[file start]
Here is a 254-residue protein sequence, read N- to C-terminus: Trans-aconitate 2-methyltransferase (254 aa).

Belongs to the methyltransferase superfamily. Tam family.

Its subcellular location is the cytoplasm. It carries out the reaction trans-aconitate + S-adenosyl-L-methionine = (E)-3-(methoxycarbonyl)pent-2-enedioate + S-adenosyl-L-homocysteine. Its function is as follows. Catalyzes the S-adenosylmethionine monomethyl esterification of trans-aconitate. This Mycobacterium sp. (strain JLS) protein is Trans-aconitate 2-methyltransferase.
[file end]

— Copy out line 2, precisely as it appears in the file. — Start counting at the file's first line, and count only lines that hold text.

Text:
Belongs to the methyltransferase superfamily. Tam family.